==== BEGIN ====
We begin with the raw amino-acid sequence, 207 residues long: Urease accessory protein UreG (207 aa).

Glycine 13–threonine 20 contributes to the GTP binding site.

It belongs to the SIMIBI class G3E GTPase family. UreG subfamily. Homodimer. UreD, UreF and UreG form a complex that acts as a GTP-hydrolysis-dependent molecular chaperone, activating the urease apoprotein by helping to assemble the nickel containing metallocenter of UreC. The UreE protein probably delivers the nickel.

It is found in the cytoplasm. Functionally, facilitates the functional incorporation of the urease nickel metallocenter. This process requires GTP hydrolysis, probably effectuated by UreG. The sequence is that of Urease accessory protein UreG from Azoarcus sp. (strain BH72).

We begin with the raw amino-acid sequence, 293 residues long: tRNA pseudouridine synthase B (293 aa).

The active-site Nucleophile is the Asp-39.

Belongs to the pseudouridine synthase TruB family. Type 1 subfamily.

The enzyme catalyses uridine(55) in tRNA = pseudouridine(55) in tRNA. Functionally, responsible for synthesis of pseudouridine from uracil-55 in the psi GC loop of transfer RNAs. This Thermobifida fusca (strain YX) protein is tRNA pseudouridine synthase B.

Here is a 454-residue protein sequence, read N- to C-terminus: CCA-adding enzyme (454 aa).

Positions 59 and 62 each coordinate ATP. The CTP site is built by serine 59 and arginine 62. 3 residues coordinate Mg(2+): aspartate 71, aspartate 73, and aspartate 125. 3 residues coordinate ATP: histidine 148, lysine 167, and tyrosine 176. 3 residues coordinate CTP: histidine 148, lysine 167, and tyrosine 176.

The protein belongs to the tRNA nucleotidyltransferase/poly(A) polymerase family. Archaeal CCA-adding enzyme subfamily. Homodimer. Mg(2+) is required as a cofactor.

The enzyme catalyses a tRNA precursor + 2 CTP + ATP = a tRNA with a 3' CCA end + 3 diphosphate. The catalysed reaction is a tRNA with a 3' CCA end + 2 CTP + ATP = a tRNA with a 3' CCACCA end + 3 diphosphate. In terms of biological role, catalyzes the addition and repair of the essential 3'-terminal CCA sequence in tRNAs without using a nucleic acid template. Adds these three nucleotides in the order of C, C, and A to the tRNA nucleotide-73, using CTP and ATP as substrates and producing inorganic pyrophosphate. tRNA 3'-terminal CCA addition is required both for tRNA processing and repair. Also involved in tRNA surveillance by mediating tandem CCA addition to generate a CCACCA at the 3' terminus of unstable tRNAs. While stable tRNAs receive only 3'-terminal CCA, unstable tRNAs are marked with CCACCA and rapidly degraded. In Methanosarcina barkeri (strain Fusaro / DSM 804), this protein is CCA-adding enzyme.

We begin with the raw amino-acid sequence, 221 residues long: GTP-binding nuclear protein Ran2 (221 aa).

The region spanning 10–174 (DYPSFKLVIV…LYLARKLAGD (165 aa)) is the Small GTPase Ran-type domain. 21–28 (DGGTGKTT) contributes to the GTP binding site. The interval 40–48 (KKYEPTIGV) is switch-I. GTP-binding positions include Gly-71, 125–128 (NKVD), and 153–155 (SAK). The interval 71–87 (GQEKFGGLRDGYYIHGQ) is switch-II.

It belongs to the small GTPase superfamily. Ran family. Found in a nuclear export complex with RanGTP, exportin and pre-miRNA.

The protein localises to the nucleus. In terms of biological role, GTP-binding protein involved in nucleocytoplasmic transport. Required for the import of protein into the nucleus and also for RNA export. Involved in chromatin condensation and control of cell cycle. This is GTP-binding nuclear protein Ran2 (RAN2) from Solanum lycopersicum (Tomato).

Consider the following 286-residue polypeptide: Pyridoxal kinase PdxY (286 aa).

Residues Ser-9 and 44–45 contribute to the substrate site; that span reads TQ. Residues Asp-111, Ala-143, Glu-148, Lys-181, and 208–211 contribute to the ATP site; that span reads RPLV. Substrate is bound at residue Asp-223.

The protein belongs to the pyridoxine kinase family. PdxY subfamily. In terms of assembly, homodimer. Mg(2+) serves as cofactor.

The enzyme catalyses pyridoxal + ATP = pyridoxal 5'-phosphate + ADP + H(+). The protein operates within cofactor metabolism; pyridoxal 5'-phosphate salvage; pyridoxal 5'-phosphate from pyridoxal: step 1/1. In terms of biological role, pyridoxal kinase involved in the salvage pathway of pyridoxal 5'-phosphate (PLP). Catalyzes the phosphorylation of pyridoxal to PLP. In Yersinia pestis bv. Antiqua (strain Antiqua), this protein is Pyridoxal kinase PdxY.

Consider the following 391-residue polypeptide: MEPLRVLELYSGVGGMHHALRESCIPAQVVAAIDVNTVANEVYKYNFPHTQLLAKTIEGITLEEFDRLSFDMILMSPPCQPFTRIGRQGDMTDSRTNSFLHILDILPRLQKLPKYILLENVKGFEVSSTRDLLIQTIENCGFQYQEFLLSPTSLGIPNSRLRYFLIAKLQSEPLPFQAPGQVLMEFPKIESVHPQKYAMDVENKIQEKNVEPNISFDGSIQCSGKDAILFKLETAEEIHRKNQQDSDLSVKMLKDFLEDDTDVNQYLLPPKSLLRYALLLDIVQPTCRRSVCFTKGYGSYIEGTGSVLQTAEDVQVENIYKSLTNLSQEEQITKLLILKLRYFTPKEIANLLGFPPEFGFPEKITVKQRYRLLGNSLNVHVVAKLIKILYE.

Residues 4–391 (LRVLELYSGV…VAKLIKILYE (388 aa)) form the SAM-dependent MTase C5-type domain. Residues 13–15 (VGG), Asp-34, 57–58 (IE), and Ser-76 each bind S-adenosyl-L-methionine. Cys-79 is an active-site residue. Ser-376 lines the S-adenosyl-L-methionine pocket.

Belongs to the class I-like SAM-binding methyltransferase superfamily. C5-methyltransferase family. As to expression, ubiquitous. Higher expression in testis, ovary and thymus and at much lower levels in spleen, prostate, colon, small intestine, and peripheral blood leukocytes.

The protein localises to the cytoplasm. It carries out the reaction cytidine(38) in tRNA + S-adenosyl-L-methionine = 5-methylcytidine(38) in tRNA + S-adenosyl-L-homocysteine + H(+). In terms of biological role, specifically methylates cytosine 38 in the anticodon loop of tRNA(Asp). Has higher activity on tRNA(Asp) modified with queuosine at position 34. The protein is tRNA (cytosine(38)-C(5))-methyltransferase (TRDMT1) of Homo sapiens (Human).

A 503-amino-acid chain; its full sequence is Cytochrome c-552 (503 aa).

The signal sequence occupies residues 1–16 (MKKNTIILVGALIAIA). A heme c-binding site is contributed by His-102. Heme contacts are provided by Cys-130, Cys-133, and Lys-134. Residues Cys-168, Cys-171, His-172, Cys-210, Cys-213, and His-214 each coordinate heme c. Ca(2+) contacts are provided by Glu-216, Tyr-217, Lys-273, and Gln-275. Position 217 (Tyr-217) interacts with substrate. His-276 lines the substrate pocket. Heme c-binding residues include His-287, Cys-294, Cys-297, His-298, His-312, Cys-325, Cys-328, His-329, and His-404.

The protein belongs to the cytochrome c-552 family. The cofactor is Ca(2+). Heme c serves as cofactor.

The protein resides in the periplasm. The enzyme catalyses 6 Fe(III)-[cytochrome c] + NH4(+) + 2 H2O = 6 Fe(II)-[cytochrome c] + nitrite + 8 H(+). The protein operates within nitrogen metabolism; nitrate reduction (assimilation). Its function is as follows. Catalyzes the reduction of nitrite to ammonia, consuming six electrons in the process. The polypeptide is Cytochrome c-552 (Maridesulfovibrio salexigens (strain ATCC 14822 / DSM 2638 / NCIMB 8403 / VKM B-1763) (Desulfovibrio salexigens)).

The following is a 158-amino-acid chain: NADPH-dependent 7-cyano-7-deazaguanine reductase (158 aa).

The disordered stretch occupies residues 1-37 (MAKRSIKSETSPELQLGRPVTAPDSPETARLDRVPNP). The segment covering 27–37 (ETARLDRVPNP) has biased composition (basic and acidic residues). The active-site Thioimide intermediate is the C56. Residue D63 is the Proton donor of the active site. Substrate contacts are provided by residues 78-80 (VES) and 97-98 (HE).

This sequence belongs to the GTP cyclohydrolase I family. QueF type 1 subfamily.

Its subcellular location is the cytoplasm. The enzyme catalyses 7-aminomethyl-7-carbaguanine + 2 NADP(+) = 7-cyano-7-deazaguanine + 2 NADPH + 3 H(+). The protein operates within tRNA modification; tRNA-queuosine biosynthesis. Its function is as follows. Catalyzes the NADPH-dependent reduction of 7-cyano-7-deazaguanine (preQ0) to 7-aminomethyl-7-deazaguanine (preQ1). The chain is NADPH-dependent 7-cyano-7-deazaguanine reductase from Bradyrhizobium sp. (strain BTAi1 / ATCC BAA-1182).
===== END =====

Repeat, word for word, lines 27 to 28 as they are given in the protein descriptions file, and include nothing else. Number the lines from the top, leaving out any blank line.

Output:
The protein belongs to the cytochrome c-552 family. The cofactor is Ca(2+). Heme c serves as cofactor.

The protein resides in the periplasm. The enzyme catalyses 6 Fe(III)-[cytochrome c] + NH4(+) + 2 H2O = 6 Fe(II)-[cytochrome c] + nitrite + 8 H(+). The protein operates within nitrogen metabolism; nitrate reduction (assimilation). Its function is as follows. Catalyzes the reduction of nitrite to ammonia, consuming six electrons in the process. The polypeptide is Cytochrome c-552 (Maridesulfovibrio salexigens (strain ATCC 14822 / DSM 2638 / NCIMB 8403 / VKM B-1763) (Desulfovibrio salexigens)).